Barbados as an English Learning Centre

Education is what remains after one has forgotten everything he learned at school. – Albert Einstein Learning is a life lesson, it is ingrained in us from our birth and being bilingual, or even better, multilingual, is a requisite in today’s world and the language of international business, diplomacy, commerce and social media is – […]

By Jocelyn Hunte

January 17, 2014

The Ursuline Convent in Barbados The Ursuline Convent in Barbados (Photo by: Andrew Hulsmeier)

Education is what remains after one has forgotten everything he learned at school.

– Albert Einstein

Learning is a life lesson, it is ingrained in us from our birth and being bilingual, or even better, multilingual, is a requisite in today’s world and the language of international business, diplomacy, commerce and social media is – English. Barbados is uniquely placed geographically, to be an English learning centre. It is close to Latin America with a direct flight to Brazil and soon, Chile, and direct flights from Europe, especially Germany. It offers: a delightful climate, an interesting cultural past and many natural attractions, established learning centres offering courses of English as a Foreign Language (EFL), the Test Of English as a Foreign Language (TOEFL) and qualified experienced personnel who facilitate them.

Foreign students, for the most part, are placed in Barbadian homes where they become a part of the family life and environment, mix with English speaking people and learn the nuances of the language. In my case, I benefitted from my parents’ vision to provide such an education when, in 1950, my older sister and I were placed as boarders at the Ursuline Convent in Barbados. The Convent, as the combined schools of St. Angela’s and St. Ursula’s are commonly referred to, has been a favourite of parents for over a century, teaching English to foreign students, mainly from South America. So was Codrington High School when it had its boarding establishment. Completely immersed in a foreign language (English),  a new world opened up for me under the able instruction of our well-versed Ursuline nuns from England, France, USA and the Caribbean. Chaucer, Shakespeare, Milton and Dickens merged with my love for Cervantes. Indeed, I fell in love with the English language and it steered me into the future, to teach both, my mother tongue Spanish, and my second tongue English.

Acquiring language skills, using and updating them, is a life process. Our expressions and descriptions are ever richer when taught by life experiences,  rather than just books, by listening, observing, modulating and transforming them into clearly articulated and distinctly pronounced speech and correct writing. Barbados has the qualified teachers of English, the schools, the colonial past, its history and customs with which to educate interested foreign students to learn the universal language, English.

In Barbados, there are many places to visit and learn from: The Barbados Museum and its Garrison area, a nominated World Heritage Site; the George Washington House with its interesting accounts of the future US president’s life; the Defence Force St. Ann’s Fort and its cannon collection; the Sugar Museum and history of the sugar process; Animal Flower Cave and Harrison’s Cave depicting the intricate and delicate structures of an underground world; the Flower Forest and Hunte’s Gardens, to delight any horticulturist’s eye; the Concorde Experience,  visiting the very plane on which Her Majesty Queen Elizabeth II flew from Barbados back to England, and so many other varied and interesting sites, in addition to the magnificent beaches. Barbados is rich in its diverse religions and their respective picturesque churches, a well-restored synagogue, historic plantation houses with manager’s quarters, stables, boiler houses and windmills; quaint villages, over a thousand rum shops and unique colourful chattel houses.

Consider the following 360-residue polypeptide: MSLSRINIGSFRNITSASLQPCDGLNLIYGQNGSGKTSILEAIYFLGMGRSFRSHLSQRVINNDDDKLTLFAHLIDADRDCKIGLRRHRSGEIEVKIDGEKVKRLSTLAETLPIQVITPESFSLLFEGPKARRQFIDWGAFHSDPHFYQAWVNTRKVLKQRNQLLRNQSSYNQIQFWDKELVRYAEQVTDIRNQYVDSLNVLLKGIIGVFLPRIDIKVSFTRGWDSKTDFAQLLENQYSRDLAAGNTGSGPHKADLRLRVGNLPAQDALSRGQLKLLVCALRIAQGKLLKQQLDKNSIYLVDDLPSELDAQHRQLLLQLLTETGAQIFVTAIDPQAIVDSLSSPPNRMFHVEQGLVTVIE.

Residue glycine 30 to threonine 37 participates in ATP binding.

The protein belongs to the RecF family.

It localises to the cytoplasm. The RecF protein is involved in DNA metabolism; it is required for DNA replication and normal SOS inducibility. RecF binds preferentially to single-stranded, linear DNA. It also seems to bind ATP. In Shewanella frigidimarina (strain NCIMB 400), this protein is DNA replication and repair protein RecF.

The interest in the learning of the English language is present and in great demand throughout the world. The foreign students are eager for the knowledge of the language and living experiences in a tropical island, experiences which will shape their lives and job options. Let us keep that interest alive, enticing them to learn English in the ideal conditions this little island nation offers. What is needed, is a clear vision implemented to facilitate the entry of these prospective ‘bona fide’ foreign students to our shores, embracing them into the society while Barbados benefits greatly, not only from the foreign exchange they generate but also, from the interchange of languages, ideas and customs which the diverse groups of students bring from their native countries. Some have come from as far as: Japan, China, Korea, Thailand, Russia, Norway, Germany, Switzerland, Belgium, France and Spain; while from the western hemisphere, they have come from: Venezuela, Colombia, Brazil, Ecuador, Argentina, Peru, Paraguay, Costa Rica, Honduras and the French departments of Guadeloupe and Martinique.

It has been and could be again, a win/win situation: the foreign students acquiring the desired knowledge of the English language and Barbados benefitting from the influx of the much-needed foreign exchange, particularly, when the students’ family and friends visit them in Barbados, staying at hotels or apartments, renting cars, taking tours, shopping, enjoying the culinary delights and experiencing the night life, etc. There is much to offer and Barbados has the facilities and willing exponents of the English language, ready to teach.

Jocelyn Hunte

Jocelyn Hunte (R.I.T.) is the Director of Interchange Language Institute.

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